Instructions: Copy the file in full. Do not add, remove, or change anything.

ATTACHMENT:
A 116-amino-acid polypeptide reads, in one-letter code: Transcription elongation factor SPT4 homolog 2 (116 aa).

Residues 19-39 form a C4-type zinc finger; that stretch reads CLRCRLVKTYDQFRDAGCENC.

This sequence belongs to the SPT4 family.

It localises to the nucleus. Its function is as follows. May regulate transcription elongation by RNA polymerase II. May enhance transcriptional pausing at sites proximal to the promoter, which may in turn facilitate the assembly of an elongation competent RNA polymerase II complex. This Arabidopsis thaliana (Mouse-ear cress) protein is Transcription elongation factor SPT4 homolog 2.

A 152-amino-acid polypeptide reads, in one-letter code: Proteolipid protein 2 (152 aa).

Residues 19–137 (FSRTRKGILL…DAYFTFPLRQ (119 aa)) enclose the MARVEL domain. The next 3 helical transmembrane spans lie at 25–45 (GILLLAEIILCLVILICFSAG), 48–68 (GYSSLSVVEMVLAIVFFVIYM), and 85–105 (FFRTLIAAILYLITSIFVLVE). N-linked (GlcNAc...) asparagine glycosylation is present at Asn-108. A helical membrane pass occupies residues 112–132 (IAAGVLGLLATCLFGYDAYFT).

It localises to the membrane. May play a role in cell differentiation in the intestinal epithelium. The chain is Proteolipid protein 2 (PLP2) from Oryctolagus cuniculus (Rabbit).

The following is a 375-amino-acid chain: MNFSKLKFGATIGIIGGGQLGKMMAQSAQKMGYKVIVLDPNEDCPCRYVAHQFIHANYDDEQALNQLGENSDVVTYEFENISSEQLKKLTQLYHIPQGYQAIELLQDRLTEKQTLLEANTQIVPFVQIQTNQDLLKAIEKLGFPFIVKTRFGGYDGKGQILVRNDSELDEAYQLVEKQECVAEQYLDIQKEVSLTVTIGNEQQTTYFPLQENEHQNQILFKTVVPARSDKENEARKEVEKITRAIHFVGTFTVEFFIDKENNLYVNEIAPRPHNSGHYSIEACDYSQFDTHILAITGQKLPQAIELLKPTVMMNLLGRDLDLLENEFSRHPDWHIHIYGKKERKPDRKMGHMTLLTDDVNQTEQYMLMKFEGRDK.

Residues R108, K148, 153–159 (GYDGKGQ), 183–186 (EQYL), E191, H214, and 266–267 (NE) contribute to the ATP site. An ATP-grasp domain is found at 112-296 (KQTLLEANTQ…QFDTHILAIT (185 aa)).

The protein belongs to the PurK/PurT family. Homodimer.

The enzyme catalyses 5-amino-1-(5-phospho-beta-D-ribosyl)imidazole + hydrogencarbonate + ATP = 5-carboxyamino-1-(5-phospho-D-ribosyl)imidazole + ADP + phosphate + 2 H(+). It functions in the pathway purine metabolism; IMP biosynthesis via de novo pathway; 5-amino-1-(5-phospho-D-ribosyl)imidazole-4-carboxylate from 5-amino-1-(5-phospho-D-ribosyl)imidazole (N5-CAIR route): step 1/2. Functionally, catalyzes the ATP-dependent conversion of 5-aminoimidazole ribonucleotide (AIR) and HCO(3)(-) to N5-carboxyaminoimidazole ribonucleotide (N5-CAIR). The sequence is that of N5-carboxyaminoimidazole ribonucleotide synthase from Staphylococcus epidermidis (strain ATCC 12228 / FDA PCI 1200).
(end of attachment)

A 116-amino-acid polypeptide reads, in one-letter code: Transcription elongation factor SPT4 homolog 2 (116 aa).

Residues 19-39 form a C4-type zinc finger; that stretch reads CLRCRLVKTYDQFRDAGCENC.

This sequence belongs to the SPT4 family.

It localises to the nucleus. Its function is as follows. May regulate transcription elongation by RNA polymerase II. May enhance transcriptional pausing at sites proximal to the promoter, which may in turn facilitate the assembly of an elongation competent RNA polymerase II complex. This Arabidopsis thaliana (Mouse-ear cress) protein is Transcription elongation factor SPT4 homolog 2.

A 152-amino-acid polypeptide reads, in one-letter code: Proteolipid protein 2 (152 aa).

Residues 19–137 (FSRTRKGILL…DAYFTFPLRQ (119 aa)) enclose the MARVEL domain. The next 3 helical transmembrane spans lie at 25–45 (GILLLAEIILCLVILICFSAG), 48–68 (GYSSLSVVEMVLAIVFFVIYM), and 85–105 (FFRTLIAAILYLITSIFVLVE). N-linked (GlcNAc...) asparagine glycosylation is present at Asn-108. A helical membrane pass occupies residues 112–132 (IAAGVLGLLATCLFGYDAYFT).

It localises to the membrane. May play a role in cell differentiation in the intestinal epithelium. The chain is Proteolipid protein 2 (PLP2) from Oryctolagus cuniculus (Rabbit).

The following is a 375-amino-acid chain: MNFSKLKFGATIGIIGGGQLGKMMAQSAQKMGYKVIVLDPNEDCPCRYVAHQFIHANYDDEQALNQLGENSDVVTYEFENISSEQLKKLTQLYHIPQGYQAIELLQDRLTEKQTLLEANTQIVPFVQIQTNQDLLKAIEKLGFPFIVKTRFGGYDGKGQILVRNDSELDEAYQLVEKQECVAEQYLDIQKEVSLTVTIGNEQQTTYFPLQENEHQNQILFKTVVPARSDKENEARKEVEKITRAIHFVGTFTVEFFIDKENNLYVNEIAPRPHNSGHYSIEACDYSQFDTHILAITGQKLPQAIELLKPTVMMNLLGRDLDLLENEFSRHPDWHIHIYGKKERKPDRKMGHMTLLTDDVNQTEQYMLMKFEGRDK.

Residues R108, K148, 153–159 (GYDGKGQ), 183–186 (EQYL), E191, H214, and 266–267 (NE) contribute to the ATP site. An ATP-grasp domain is found at 112-296 (KQTLLEANTQ…QFDTHILAIT (185 aa)).

The protein belongs to the PurK/PurT family. Homodimer.

The enzyme catalyses 5-amino-1-(5-phospho-beta-D-ribosyl)imidazole + hydrogencarbonate + ATP = 5-carboxyamino-1-(5-phospho-D-ribosyl)imidazole + ADP + phosphate + 2 H(+). It functions in the pathway purine metabolism; IMP biosynthesis via de novo pathway; 5-amino-1-(5-phospho-D-ribosyl)imidazole-4-carboxylate from 5-amino-1-(5-phospho-D-ribosyl)imidazole (N5-CAIR route): step 1/2. Functionally, catalyzes the ATP-dependent conversion of 5-aminoimidazole ribonucleotide (AIR) and HCO(3)(-) to N5-carboxyaminoimidazole ribonucleotide (N5-CAIR). The sequence is that of N5-carboxyaminoimidazole ribonucleotide synthase from Staphylococcus epidermidis (strain ATCC 12228 / FDA PCI 1200).